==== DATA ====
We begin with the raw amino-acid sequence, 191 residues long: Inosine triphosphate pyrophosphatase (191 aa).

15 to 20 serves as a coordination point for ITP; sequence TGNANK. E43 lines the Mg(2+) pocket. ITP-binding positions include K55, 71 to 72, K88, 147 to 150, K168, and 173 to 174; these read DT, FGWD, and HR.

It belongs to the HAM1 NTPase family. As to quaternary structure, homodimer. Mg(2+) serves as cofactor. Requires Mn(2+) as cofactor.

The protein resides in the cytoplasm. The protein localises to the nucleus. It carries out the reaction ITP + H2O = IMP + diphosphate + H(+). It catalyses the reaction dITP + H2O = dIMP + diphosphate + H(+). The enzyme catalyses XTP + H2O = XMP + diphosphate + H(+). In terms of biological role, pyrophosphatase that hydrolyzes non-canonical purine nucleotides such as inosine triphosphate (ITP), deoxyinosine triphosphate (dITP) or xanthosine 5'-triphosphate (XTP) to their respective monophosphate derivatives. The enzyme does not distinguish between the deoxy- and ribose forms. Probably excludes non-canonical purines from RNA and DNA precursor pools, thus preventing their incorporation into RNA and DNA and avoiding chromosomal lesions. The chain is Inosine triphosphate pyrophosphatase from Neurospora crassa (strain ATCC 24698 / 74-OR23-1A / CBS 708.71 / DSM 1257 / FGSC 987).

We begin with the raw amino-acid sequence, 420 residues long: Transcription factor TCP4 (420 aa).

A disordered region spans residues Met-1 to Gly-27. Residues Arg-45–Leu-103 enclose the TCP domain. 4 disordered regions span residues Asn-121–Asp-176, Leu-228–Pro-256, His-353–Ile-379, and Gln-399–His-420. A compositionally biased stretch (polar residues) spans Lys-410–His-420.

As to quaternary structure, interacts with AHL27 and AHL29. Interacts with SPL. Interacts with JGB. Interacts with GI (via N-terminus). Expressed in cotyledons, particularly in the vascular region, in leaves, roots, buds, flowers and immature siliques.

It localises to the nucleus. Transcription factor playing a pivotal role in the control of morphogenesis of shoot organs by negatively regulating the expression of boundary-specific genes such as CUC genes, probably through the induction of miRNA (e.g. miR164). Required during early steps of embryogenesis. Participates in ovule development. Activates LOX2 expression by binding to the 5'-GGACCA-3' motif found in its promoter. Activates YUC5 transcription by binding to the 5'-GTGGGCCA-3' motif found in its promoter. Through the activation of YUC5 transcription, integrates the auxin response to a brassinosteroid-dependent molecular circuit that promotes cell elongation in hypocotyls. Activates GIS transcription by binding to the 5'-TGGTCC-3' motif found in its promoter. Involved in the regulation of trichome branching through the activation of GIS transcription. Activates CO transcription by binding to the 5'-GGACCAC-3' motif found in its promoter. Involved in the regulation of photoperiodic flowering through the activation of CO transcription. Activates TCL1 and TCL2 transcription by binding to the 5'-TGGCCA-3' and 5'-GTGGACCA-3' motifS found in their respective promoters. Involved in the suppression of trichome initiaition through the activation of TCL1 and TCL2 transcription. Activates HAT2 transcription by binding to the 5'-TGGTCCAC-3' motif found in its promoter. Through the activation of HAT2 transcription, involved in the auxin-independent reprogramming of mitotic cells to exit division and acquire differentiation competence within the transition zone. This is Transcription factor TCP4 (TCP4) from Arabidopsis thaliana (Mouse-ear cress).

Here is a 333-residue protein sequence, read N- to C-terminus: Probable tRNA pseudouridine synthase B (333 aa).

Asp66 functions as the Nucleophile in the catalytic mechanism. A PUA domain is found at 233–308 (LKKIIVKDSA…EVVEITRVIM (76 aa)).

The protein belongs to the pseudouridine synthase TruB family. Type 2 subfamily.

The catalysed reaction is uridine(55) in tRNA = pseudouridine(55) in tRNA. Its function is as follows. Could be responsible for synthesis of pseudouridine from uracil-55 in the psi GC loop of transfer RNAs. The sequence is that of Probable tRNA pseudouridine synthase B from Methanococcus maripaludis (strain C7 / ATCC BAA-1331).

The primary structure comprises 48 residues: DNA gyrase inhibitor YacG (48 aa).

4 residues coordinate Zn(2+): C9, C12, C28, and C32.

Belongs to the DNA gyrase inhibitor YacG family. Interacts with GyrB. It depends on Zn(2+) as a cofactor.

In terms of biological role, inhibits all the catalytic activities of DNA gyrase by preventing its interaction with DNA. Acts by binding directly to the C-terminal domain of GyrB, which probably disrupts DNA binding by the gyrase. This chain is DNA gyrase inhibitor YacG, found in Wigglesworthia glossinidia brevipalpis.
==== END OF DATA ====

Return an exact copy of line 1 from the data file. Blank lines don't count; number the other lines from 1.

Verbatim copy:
We begin with the raw amino-acid sequence, 191 residues long: Inosine triphosphate pyrophosphatase (191 aa).